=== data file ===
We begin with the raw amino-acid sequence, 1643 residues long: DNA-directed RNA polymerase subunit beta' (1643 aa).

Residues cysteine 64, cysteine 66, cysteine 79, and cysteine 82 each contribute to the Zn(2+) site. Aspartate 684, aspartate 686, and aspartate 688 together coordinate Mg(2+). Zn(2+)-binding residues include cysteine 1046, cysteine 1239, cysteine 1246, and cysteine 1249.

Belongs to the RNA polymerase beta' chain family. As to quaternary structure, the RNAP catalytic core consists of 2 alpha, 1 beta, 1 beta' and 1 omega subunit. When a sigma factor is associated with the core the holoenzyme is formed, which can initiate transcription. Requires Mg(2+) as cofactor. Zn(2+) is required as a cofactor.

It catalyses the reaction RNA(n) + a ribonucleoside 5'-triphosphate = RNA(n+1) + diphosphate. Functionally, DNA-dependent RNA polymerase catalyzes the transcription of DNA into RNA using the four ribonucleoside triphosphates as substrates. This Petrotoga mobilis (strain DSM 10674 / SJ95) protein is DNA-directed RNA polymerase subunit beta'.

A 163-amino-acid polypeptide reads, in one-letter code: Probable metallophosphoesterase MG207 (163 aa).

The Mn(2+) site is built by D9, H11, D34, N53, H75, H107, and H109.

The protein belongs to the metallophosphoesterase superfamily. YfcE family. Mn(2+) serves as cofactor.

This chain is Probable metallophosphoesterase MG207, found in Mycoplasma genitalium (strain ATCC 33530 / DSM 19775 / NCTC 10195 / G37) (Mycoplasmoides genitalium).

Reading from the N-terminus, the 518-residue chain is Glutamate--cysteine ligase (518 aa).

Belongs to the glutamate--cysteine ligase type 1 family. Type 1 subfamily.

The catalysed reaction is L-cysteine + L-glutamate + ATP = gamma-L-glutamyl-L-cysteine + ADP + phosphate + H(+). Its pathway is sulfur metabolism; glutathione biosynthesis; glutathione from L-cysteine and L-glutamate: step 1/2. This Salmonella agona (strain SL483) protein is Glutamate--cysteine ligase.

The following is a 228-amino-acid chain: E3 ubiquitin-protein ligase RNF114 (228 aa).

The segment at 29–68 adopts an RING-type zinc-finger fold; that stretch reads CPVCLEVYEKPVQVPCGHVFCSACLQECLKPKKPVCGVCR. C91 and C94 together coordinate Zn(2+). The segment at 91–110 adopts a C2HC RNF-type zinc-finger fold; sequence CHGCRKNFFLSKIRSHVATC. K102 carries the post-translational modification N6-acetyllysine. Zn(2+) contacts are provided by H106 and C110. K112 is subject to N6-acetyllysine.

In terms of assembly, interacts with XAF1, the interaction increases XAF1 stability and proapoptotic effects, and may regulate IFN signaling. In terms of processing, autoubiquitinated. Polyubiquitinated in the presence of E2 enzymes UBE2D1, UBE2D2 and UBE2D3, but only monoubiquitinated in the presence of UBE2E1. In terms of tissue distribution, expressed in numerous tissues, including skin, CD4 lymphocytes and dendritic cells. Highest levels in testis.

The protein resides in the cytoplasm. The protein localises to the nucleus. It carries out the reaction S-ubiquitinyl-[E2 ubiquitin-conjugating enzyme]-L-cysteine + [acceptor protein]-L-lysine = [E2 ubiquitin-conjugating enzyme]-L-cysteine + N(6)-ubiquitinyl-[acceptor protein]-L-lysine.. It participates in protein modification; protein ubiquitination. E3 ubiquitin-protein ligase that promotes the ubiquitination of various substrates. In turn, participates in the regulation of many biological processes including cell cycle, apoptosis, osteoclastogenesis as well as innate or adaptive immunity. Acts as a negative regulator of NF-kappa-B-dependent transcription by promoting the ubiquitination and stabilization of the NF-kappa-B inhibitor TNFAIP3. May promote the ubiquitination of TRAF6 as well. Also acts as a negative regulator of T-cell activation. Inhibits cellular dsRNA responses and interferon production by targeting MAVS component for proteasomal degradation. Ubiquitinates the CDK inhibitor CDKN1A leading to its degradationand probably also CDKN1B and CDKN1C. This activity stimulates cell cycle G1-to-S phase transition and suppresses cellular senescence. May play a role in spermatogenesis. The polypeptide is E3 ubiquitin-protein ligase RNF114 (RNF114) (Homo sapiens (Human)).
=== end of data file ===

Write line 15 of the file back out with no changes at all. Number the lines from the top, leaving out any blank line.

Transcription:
The protein resides in the cytoplasm. The protein localises to the nucleus. It carries out the reaction S-ubiquitinyl-[E2 ubiquitin-conjugating enzyme]-L-cysteine + [acceptor protein]-L-lysine = [E2 ubiquitin-conjugating enzyme]-L-cysteine + N(6)-ubiquitinyl-[acceptor protein]-L-lysine.. It participates in protein modification; protein ubiquitination. E3 ubiquitin-protein ligase that promotes the ubiquitination of various substrates. In turn, participates in the regulation of many biological processes including cell cycle, apoptosis, osteoclastogenesis as well as innate or adaptive immunity. Acts as a negative regulator of NF-kappa-B-dependent transcription by promoting the ubiquitination and stabilization of the NF-kappa-B inhibitor TNFAIP3. May promote the ubiquitination of TRAF6 as well. Also acts as a negative regulator of T-cell activation. Inhibits cellular dsRNA responses and interferon production by targeting MAVS component for proteasomal degradation. Ubiquitinates the CDK inhibitor CDKN1A leading to its degradationand probably also CDKN1B and CDKN1C. This activity stimulates cell cycle G1-to-S phase transition and suppresses cellular senescence. May play a role in spermatogenesis. The polypeptide is E3 ubiquitin-protein ligase RNF114 (RNF114) (Homo sapiens (Human)).